It depends on the weight of the dog if a bald eagle can pick up beavers and deer fawns it can pick up a dog weighing less than fifteen pounds.—————————————————————————————————– Diet
The Bald Eagle’s diet is opportunistic and varied, but most feed mainly on fish. In the Pacific Northwest, spawning trout and salmon provide most of the Bald Eagles’ diet.Locally, eagles may rely largely on carrion, especially in winter, and they will scavenge carcasses up to the size of whales, though it seems that carcasses ofungulates and large fish are preferred. They also may sometimes feed on subsistence scavenged or stolen from campsites and picnics, as well as garbage dumps. Mammalian prey includes rabbitsharesraccoonsmuskratsbeavers, anddeer fawns. Preferred avian prey includes grebesalcidsducksgullscoots,egrets, and geese. Most live prey are quite a bit smaller than the eagle, but predatory attacks on larger birds such as swans have been recorded. Reptiles,amphibians and crustaceans (especially crabs) are preyed on when available.
With a freshly caught fish.To hunt fish, easily their most important live prey, the eagle swoops down over the water and snatches the fish out of the water with its talons. They eat by holding the fish in one claw and tearing the flesh with the other. Eagles have structures on their toes called spicules that allow them to grasp fish. Osprey also have this adaptation. Bald Eagles have powerful talons and have been recorded flying with a 15-poundMule Deer fawn. It has been estimated that the gripping power (pounds by square inch) of the bald eagle is ten times greater than that of a human. Sometimes, if the fish is too heavy to lift, the eagle will be dragged into the water. It may swim to safety, but some eagles drown or succumb to hypothermia.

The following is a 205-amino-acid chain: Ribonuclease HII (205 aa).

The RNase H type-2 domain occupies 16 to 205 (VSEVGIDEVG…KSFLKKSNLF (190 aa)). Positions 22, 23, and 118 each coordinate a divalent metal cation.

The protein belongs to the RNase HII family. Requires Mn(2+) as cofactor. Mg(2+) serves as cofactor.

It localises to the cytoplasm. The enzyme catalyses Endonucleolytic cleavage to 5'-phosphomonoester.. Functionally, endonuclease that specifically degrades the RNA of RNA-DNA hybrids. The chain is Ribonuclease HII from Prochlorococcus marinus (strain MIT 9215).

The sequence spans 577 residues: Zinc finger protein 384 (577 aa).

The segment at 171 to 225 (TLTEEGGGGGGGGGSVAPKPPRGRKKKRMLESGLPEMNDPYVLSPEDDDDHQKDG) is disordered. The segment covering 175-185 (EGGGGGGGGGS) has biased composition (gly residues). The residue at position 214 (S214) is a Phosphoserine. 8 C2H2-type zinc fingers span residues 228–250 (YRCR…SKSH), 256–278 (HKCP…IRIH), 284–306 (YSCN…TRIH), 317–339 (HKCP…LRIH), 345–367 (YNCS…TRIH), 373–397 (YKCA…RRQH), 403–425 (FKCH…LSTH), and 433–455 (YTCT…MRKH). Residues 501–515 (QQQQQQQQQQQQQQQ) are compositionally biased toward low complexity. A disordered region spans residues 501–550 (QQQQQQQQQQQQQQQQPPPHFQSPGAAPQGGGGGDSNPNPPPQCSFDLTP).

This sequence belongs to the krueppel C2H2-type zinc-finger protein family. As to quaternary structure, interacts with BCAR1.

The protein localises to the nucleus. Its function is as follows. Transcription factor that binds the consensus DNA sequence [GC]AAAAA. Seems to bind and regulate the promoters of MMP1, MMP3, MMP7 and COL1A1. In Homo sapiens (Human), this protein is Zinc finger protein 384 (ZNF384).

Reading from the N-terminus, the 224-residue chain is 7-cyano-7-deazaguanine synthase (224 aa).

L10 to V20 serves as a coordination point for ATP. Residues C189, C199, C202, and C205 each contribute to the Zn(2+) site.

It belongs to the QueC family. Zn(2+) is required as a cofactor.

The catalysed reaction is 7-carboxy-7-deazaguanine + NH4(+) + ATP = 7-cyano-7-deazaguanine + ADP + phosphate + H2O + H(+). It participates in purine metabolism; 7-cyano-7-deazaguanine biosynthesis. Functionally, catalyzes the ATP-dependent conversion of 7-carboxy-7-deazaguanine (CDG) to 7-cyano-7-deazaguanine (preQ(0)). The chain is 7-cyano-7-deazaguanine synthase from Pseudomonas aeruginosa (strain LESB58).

When competing for food, eagles will usually dominate other fish-eaters and scavengers, aggressively displacing mammals such as coyotes and foxes, and birds such as corvidsgullsvultures and other raptors. Bald Eagles may be displaced by themselves or by Golden Eagles. Neither species is known to be dominant, and the outcome depends on the individual animal. Occasionally, Bald Eagles will steal fish and other prey away from smaller raptors, such as Ospreys, a practice known askleptoparasitism. Healthy adult Bald Eagles are not preyed on in the wild and are thus considered apex predators. In one case, an adult eagle investigating aPeregrine Falcon nest for prey items sustained a concussion from a swooping parent Peregrine, and ultimately died days later from it.
This was useful because it helped point me in the right direction and confirmed that the eagle probably could have picked up this small dog, something I was unsure of as an editor. Not everyone can be an expert at everything. The nice thing about Quora is that experts in the field that pertains to your question will see it and answer it. It allows you to get a feel for what the right answer probably is. This expert was able to tell me that the eagle probably could have picked up the dog, which is helpful. But, as a good editor I wouldn’t stop there. My next call would be to a wildlife agency or somewhere credible that could definitely confirm this.